The largest Islamic extremist group in the Philippines, the MILF split from the MNLF in 1977 and continues to wage war against Manila. Headed by Islamic cleric Salamat Hashim, the MILF seeks a separate Islamic state in the southern Philippines. Although it signed a peace agreement with Manila in 2001, MILF-sponsored violence has continued. Manila accuses the MILF of responsibility for the March 2003 Davao City airport bombing that killed 21 people, and for harboring members of the small militant Pentagon gang accused of kidnapping foreigners in recent years.

The MILF has an estimated strength of 12,000 members.

Abu Sayyaf Group (ASG) The smallest, most active and most violent Islamic separatist group in the southern Philippines, Abu Sayyaf (Bearer of the Sword) emerged in 1991 as a splinter group of the MNLF. Its founder, Abdurajik Abubakar Janjalani, was a veteran of the Islamic mujahideen movement in Afghanistan and was killed in a clash with Philippine police in 1998. ASG's current head is thought to be Janjalani's younger brother Khadafi Janjalani.

Abu Sayyaf engages in kidnappings, bombings, assassinations and extortion from businesses and wealthy businessmen. Most of its activities are centered in the southern island of Mindanao, but in recent years, the group has broadened its reach. In April 2000, ASG kidnapped 21 people,including 10 foreign tourists, from a resort in Malaysia and in a separate incident, abducted several foreign journalists and an American citizen. In May 2001, Abu Sayyaf kidnapped 20 people from a resort island in the Philippines and murdered several of the hostages, including American citizen Guillermo Sobero. In June 2002, U.S.-trained Philippine commandos tried to rescue three hostages being held by Abu Sayyaf on Basilan island.Two of the hostages, including American citizen Martin Burnham, were killed in the resulting shootout. Philippine authorities believe that the ASG had a role in the October 2002 bombing near a Philippine military base in Zamboanga that killed three Filipinos and a U.S. serviceman.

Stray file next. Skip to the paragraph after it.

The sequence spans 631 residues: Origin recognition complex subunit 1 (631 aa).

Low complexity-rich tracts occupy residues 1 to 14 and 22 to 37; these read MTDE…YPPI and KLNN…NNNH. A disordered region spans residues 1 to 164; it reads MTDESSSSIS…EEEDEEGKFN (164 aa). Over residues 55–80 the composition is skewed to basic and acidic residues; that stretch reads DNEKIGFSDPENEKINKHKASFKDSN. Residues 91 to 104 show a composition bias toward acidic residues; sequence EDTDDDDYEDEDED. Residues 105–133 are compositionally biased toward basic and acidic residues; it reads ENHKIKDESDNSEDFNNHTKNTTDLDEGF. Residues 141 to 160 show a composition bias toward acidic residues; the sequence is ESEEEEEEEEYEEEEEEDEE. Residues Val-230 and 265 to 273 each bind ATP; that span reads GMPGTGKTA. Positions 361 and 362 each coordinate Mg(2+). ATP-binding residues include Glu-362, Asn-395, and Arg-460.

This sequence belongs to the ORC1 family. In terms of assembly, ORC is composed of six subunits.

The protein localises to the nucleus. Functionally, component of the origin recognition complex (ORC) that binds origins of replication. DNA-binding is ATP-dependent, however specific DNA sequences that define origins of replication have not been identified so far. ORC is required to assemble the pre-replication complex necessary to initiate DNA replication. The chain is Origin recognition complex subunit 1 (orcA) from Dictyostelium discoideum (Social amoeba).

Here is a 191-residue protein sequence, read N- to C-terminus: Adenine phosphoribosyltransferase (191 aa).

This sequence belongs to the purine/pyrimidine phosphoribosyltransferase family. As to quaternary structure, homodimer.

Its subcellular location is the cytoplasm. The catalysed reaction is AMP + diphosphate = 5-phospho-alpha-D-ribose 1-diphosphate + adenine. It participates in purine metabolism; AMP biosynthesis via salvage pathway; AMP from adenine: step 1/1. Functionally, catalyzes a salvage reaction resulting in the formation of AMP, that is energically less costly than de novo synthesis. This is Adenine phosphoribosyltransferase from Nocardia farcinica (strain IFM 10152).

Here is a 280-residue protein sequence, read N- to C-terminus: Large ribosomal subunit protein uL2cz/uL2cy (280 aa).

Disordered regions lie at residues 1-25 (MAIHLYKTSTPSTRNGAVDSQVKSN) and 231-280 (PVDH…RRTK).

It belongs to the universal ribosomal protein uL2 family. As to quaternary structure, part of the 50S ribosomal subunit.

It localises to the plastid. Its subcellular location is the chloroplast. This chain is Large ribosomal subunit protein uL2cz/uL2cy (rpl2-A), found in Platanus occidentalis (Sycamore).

In February 2004, Abu Sayyaf claimed responsibility for a Philippine ferry fire, but at this writing, Philippine authorities doubted the claim.

The group finances its operations primarily through robbery, piracy and ransom kidnappings. Both the MNLF and MILF condemn Abu Sayyaf's activities. Philippine forces have apprehended a number of Abu Sayyaf terrorists. Most recently, in December 2003, Philippine soldiers captured senior Abu Sayyaf commander Ghalib Andang, a.k.a. Commander Robot. Andang is suspected of involvement in the April 2000 kidnapping of Western tourists in Malaysia.

Today, Abu Sayyaf is composed of several semi-autonomous factions with an estimated cadre of several hundred active fighters and about 1,000 supporters.

New People's Army (NPA)

The NPA is the military wing of the Communist People's Party of the Philippines (CPP). Founded in 1969 with the aim of overthrowing the Philippines government through guerrilla warfare, the NPA strongly opposes the U.S. military presence in the Philippines and publicly expressed its intent to target U.S. personnel in the Philippines in January 2002, warning that any American troops who enter their stronghold areas will be considered "legitimate targets." The NPA primarily targets Philippine security forces, politicians, judges, government informers and former NPA rebels. The NPA's founder, Jose Maria Sison, lives in self-imposed exile in the Netherlands and reportedly directs operations from there.